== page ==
Her But This New King
This Farce When Her Brotherfarce when her brother up and carries out the deed which she has ong hoped he would do she goes into shock over his actions and denies her own complicity in it Although she takes 15 years in dreaming of the return of her brother Orestes to take revenge when he arrives he is not the type of character she has envisioned Instead he appears as a pacifist from his easy upbringing away from the social milieu of his home town He tells Electra that there is another way to ive not as a promising fantasy but as a reality he has already experienced She uses this image to spur herself on and claim that she will do the deed if he is not strong enough But when her passion ignites compassion within him and he transforms into the character she expected him to be she then pulls back again and doubts that it was indeed justice to follow throughThus we have uite different issues arising from the same story And these issues are about the society within which the plays themselves were written and performed The one is merely the carrying out of destiny or what has been prescribed to be the remedy for a particular transgression against a family and its society The other is the freeing up from prescription for choice to be made based upon one s own principles and one s own interpretation of them And this is determined to be a higher ideal than iving by prescriptionbut the real uestion is who is writing the script For Orestes makes much of his own freedom then sways and responds to the terms his sister seems to place upon him Yes he can change his mind But what is the real basis then for his decisions and actions Is freedom enough of an "ideal that it overrides being influenced by others who do not seem to know of et "that it overrides being influenced by others who do not seem to know of et believe in such an ideal It is an interesting twist in this play But it is a twist which also demonstrates the power within the individual to work through their own stance on issues And it is the acceptance within oneself of the conseuences of one s own thinking and choices and actions Rather than awaiting the judgement of any other the judgment made of oneself is the force by which all forward movement can occur And then it becomes an invitation to others to also step clear of their own shadows and doubts and find their own freedom als. In translation' New Yorker Don't Dsusaga Konan Me Gulu Tskuna look for the wild woolly these were put together by wordsmithsBut they are a far cry from some of the stodgier translations Washington Post The 12 volume set will offer readers new verse translations of the complete surviving tragedies of Aeschylus Sophocles Euripides as well as the surviving comedies of Aristophanes Menander The completeine of Greek theater classics has not been offered to readers since 1938 Publishers Weekl. ,
FREE DOWNLOAD ½ BUSINESSCURRENCY.CO.UK ç Sophocles,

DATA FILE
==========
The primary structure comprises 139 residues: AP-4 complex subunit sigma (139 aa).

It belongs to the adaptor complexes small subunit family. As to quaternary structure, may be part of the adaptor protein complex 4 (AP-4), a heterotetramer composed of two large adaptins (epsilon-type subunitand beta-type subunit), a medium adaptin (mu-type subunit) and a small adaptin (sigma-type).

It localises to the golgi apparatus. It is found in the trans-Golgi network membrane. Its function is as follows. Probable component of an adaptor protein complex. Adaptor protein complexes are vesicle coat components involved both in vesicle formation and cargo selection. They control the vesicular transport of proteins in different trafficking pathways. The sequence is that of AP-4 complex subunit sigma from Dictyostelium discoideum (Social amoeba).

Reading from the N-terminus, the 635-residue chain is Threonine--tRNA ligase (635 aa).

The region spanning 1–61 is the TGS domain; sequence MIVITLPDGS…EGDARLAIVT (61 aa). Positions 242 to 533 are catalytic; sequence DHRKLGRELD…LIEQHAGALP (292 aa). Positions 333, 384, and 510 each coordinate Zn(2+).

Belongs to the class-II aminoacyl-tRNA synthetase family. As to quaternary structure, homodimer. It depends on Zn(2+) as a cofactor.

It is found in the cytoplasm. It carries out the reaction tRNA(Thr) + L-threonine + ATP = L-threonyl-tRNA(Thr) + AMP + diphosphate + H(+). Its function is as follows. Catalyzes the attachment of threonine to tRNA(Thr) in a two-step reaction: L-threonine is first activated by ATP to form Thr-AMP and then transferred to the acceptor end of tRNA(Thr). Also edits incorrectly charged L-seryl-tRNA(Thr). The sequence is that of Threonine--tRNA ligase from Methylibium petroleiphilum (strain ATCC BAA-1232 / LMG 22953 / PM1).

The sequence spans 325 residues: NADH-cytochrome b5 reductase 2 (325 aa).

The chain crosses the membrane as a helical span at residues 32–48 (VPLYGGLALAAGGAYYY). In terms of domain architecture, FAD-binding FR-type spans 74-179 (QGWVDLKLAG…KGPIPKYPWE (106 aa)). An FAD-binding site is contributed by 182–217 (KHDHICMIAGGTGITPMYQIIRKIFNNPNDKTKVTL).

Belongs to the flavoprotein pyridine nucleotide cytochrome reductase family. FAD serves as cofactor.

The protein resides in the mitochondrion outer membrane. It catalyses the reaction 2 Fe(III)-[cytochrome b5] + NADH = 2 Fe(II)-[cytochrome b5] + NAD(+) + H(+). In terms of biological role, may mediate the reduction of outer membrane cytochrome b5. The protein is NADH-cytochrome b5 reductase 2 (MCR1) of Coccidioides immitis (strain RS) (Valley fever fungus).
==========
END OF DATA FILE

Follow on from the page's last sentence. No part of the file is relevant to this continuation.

To Hektor 498 ff and Priam s appeal to Achilles 507 ff ignorance is an evil free from pain 555 the disjunction of aesthetics and gnosis Murder changes to suicide He swooned in death this sword Hector gave Aias who perished on it with a death fraught fall Did not a Fury beat this weapon out 1032 4 Destinies of men for the gods weave them all 1038 Denial burial follows a familiar difficulty but aws will never be rightly kept in a city that knows no fear or reverence 1073 4 This metaphor which Menelaus seeks to apply to the army at Troy violates the constitution thereof didn t he make the voyage here on his own as his own master 1099 1100 A religious affront also in preventing the burial 1131 One of Aias complaints had been against Menelaus procuring fraudulent votes 1135 a democratic concept in this aristocratic myth how fugitive is the gratitude men owe the dead 1261 2 Odysseus as the voice of reason on the burial issue I hated him while it was fair to hate 1347 his greatness weighs than my hate 1357 The burial is Ananke 1365 Odysseus resolves to be Aias friend in death 1377 cf the Antigone for the handling of this issue here it is not a polis and thus not a stasis ergo no need to take sides in a fight and no need for amnestia thereafter No violations of the rules here means no reciprocal punishments reuired TrachiniaeDeianira opens by channeling Solon from Herodotus You cannot know a man s The Lesser Evil life before the man has died then only can you call it good or bad 2 3 and then insists that despite being alive herife is heavy and sorrowful 5 She Pirates Of Savannah laments that Heracles war against the chthonians has been difficult This has been hisife that only brings him home to send him out again to serve some man or other 34 5 the oikos placed at the service of the polis She is advised if it is proper that the free should earn from the thought of slaves 52 3 that she should use her sons to sound out the absent father This woman is a slave but what she says is worthy of the free 62 3 His atest resulted in his own taking of slaves he selected them when he sacked the city of Eurytus as possessions for himself and a choice gift for the Gods 244 5 The war resulted from Heracles wanting revenge for his own reduction to servitude 255 et se Others argue that The Mistress love alone who bewitched him into this violence 355 inflamed with desire 368 It is that her city was completely crushed through desire for her 431 2 Though he has had other women before 460 it is un decidable whether he suffers from this sickness or that woman 446 7 the same undecidability as in Garcia Maruez s Love in the Time of Cholera and elsewhere apparently a common refrain becoming arguably foundational the often we trip over it eros asess a solicitation of the constitutional order but a solicitation that is the constitutional order Thereafter follows a Slam Sanat lover s revenge poisoning plot for this Justice who punishes and the Fury will reuite you 808 9 Heracles himself appearsate in the play Ksiga Karpackich Zbjnikw lamenting theovecraftian problem of confronting this inexorable flowering of madness 999 His grievance is not unwarranted O most ungrateful of the Greeks where are all you for whom I destroyed myself purging so many beasts from all the seas and woods 1011 13 His torment is a woven encircling net of the Furies 1051 2 Neither the spear of battle not the army of the earth born Giants nor the violence of beasts nor Greece nor any place of barbarous tongues not the Marijuana Medical landsi came to purify could ever do this woman a female in no wayike a man she alone without even a sword has brought me down 1058 63 Long ago my father revealed to me that I should die by nothing that draws breath but by someone dead an inhabitant of Hell 1159 61 ElektraAn euivocation of justice 37 and revenge 34 no word is base when spoken with profit 61 Orestes comes as purifier to his father s oikos 68 9 Elektra angry that I For You like some dishonored foreigner I tenant in my father s house in these ugly rags 188 9 Atreides have problems back to Pelops ateast for never a moment since has destruction and ruin ever Dark Chase Gunrunner 2 left this house 510 2 the oikos as bearer of the curse For her part Clytemnestra thinks justice it was that took him 527 citing specifically the sacrifice of Iphigenia a matter of the oikos justice ergo a matter of household concern hence coinciding without remainder in vendetta Reading theock 932 must I then follow your conception "of justice 1038 which is to yield authority 396 Tragic dilemma in it is "justice 1038 which is to yield to authority 396 dilemma in it is to speak well and be wrong 1039 no body of Orestes except in fiction 1217 spare me all superfluity of speech 1288 Matricide is in the oikos but resounds in the polis 1400 ff must this house by absolute necessity see the evils of the Pelopidae 1497 And yet justice shall be taken directly on all who act above the Unholy Love law justice by killing 1505 7 I ve only read one Sophocles tragedy before Antigone but that was top rate so my expectations were high Sophocles didn t disappoint these were very entertaining and interesting plays that still have relevance 2500 years after they were writtenWomen of Trachis told the story of Heracles suicide by funeral pyre I was pretty unfamiliar with the mythos around Heracles so the twists and turns of the story managed to surprise me Not badAjax was the best of these four plays Ajax was a hero of the Trojan war who got royally pissed when Achilles weapons were handed to Odysseus instead of him So pissed in fact that he decides to torture kill all theeaders of the expedition Sounds reasonable to me Athene casts a confusion over him so Ajax ends up killing only pack animals When Ajax realizes his error he gets ashamed of his actions not the torture killing bit but the fact that he killed helpless animals which is unbecoming of a warrior He gets so ashamed in fact that he decides to kill himself Once again most reasonable Efaq Diwan 6 logicThe play has unusual structure Ajax s suicide happens in the middle of the play and then the story turns into Antigone part 2 for the rest of the play the conflict revolves around the burial of Ajax Odysseus acts as a voice of reason so the play ends on a ofess peaceful noteIn Philoctetes on the other hand Odysseus is depicted as a crafty and amoral manipulator According to a prophecy the Trojan war can t be won without Philoctetes and his invincible bow Odysseus comes up with a deceitful plan to get Philo back to Troy The only trouble is that he drafts young Neoptolemy to The Beast lure Philoctetes but Neo feels sorry for the poor man and decides to come clean and confess the whole plot Philoctetes decides to have nothing to do with the whole war Greeks be damned but changes suddenly his mind afteriteral deus ex machina Heracles descends from Olympos to tell Philoctetes to stop his whining and get back on board with the war business Philoctetes obeys and the play ends happily Zero suicides zero murders Extremely unexpectedWith Electra we get back on the proper Greek tragedy track here we have murders aplenty This play tells the same story as The Libation Bearers by Aeschylus Sophocles focuses on Electra than Orestes The most interesting bit was the dialogue between Electra and her sister Crysothemis They are both Del Miedo A La Igualdad living with their murderous mother who they both hate but Cryso has decided to accept her fate for the time being and submit to her mother s will Therefore sheives in Eight Million Gods luxury Electra on the other hand is relentless in her hate and isn t afraid to show how much she despised her mother Thus she wears only rags and is treatedike a slave Both sisters try unsuccesfully to convert the other to their point of view The audience is Been There Done That left to draw their own conclusions as to which way is actually better Continuing the tradition of greek tragedy reviewing Sophocles is by all definitions one of the greatest playwrites of all time He focuses on the psyche and often on characters who fall by doing the right thing who define themselves by honorable traits until it kills them These plays may beess known on the whole but still pack a punch I did notice that these plays had Florida Home Grown little affect on me in comparison to certain others by Sophocles but I believe this may partially be a result of translation these translations feeless biting ess sharp direct meaning than emotionReviewed Plays from this Collection Ajax Sophocles c445 BCE from a diff volume Ajax is a man with a name that shrieks the Greeks would have called him Erpretation of traditional masterpieces Boston Book Review A speakable version of Sophocles' Philoctetes as it were after 25 years a seuel to Pound's The Women of Trachis Hugh Kenner NYT Book Review A two year project to publish the corpus of classical Greek drama in translations by an impressive array of contemporary poets It may not be ong before anyone who mentions that he is reading Sophocles in Greek can expect to be told 'Oh but you simply must read it.